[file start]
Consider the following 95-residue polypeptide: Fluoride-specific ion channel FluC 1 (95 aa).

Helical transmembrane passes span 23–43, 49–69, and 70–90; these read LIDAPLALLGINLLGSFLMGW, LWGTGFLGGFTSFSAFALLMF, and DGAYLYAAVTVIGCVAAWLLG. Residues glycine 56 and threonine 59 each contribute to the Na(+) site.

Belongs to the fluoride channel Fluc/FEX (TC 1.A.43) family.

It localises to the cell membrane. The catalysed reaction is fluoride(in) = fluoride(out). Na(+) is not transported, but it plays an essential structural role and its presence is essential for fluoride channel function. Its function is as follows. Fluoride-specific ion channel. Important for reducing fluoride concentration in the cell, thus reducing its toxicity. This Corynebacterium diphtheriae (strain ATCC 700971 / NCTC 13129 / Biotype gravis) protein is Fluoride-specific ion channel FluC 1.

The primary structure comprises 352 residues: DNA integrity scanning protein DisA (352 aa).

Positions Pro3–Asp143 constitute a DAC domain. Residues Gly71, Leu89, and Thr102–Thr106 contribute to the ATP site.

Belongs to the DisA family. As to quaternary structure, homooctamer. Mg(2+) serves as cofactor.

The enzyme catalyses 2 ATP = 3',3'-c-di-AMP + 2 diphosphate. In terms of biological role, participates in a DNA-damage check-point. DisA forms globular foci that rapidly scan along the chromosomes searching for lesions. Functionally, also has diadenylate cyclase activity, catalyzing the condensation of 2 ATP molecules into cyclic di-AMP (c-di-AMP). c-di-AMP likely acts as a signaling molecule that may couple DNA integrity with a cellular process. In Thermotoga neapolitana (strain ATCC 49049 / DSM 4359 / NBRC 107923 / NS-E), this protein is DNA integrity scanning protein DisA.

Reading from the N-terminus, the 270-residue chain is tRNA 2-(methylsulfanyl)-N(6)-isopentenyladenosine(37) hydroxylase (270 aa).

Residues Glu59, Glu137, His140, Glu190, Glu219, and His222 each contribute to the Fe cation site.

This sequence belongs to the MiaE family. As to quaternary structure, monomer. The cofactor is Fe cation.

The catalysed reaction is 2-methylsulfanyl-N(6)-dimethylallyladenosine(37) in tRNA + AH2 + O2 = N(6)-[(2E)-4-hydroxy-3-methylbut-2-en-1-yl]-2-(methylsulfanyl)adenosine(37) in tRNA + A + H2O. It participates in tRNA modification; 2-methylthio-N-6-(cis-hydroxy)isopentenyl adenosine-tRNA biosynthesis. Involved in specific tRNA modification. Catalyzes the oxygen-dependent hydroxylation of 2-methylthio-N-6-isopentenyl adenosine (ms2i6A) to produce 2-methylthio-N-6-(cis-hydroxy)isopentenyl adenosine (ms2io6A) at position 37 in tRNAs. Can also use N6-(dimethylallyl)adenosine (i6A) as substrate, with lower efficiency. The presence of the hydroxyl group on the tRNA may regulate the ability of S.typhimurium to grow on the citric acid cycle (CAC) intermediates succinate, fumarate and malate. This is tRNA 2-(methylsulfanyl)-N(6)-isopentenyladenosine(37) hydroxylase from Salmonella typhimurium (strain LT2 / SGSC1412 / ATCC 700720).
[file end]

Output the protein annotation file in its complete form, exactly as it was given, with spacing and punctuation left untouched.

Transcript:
Consider the following 95-residue polypeptide: Fluoride-specific ion channel FluC 1 (95 aa).

Helical transmembrane passes span 23–43, 49–69, and 70–90; these read LIDAPLALLGINLLGSFLMGW, LWGTGFLGGFTSFSAFALLMF, and DGAYLYAAVTVIGCVAAWLLG. Residues glycine 56 and threonine 59 each contribute to the Na(+) site.

Belongs to the fluoride channel Fluc/FEX (TC 1.A.43) family.

It localises to the cell membrane. The catalysed reaction is fluoride(in) = fluoride(out). Na(+) is not transported, but it plays an essential structural role and its presence is essential for fluoride channel function. Its function is as follows. Fluoride-specific ion channel. Important for reducing fluoride concentration in the cell, thus reducing its toxicity. This Corynebacterium diphtheriae (strain ATCC 700971 / NCTC 13129 / Biotype gravis) protein is Fluoride-specific ion channel FluC 1.

The primary structure comprises 352 residues: DNA integrity scanning protein DisA (352 aa).

Positions Pro3–Asp143 constitute a DAC domain. Residues Gly71, Leu89, and Thr102–Thr106 contribute to the ATP site.

Belongs to the DisA family. As to quaternary structure, homooctamer. Mg(2+) serves as cofactor.

The enzyme catalyses 2 ATP = 3',3'-c-di-AMP + 2 diphosphate. In terms of biological role, participates in a DNA-damage check-point. DisA forms globular foci that rapidly scan along the chromosomes searching for lesions. Functionally, also has diadenylate cyclase activity, catalyzing the condensation of 2 ATP molecules into cyclic di-AMP (c-di-AMP). c-di-AMP likely acts as a signaling molecule that may couple DNA integrity with a cellular process. In Thermotoga neapolitana (strain ATCC 49049 / DSM 4359 / NBRC 107923 / NS-E), this protein is DNA integrity scanning protein DisA.

Reading from the N-terminus, the 270-residue chain is tRNA 2-(methylsulfanyl)-N(6)-isopentenyladenosine(37) hydroxylase (270 aa).

Residues Glu59, Glu137, His140, Glu190, Glu219, and His222 each contribute to the Fe cation site.

This sequence belongs to the MiaE family. As to quaternary structure, monomer. The cofactor is Fe cation.

The catalysed reaction is 2-methylsulfanyl-N(6)-dimethylallyladenosine(37) in tRNA + AH2 + O2 = N(6)-[(2E)-4-hydroxy-3-methylbut-2-en-1-yl]-2-(methylsulfanyl)adenosine(37) in tRNA + A + H2O. It participates in tRNA modification; 2-methylthio-N-6-(cis-hydroxy)isopentenyl adenosine-tRNA biosynthesis. Involved in specific tRNA modification. Catalyzes the oxygen-dependent hydroxylation of 2-methylthio-N-6-isopentenyl adenosine (ms2i6A) to produce 2-methylthio-N-6-(cis-hydroxy)isopentenyl adenosine (ms2io6A) at position 37 in tRNAs. Can also use N6-(dimethylallyl)adenosine (i6A) as substrate, with lower efficiency. The presence of the hydroxyl group on the tRNA may regulate the ability of S.typhimurium to grow on the citric acid cycle (CAC) intermediates succinate, fumarate and malate. This is tRNA 2-(methylsulfanyl)-N(6)-isopentenyladenosine(37) hydroxylase from Salmonella typhimurium (strain LT2 / SGSC1412 / ATCC 700720).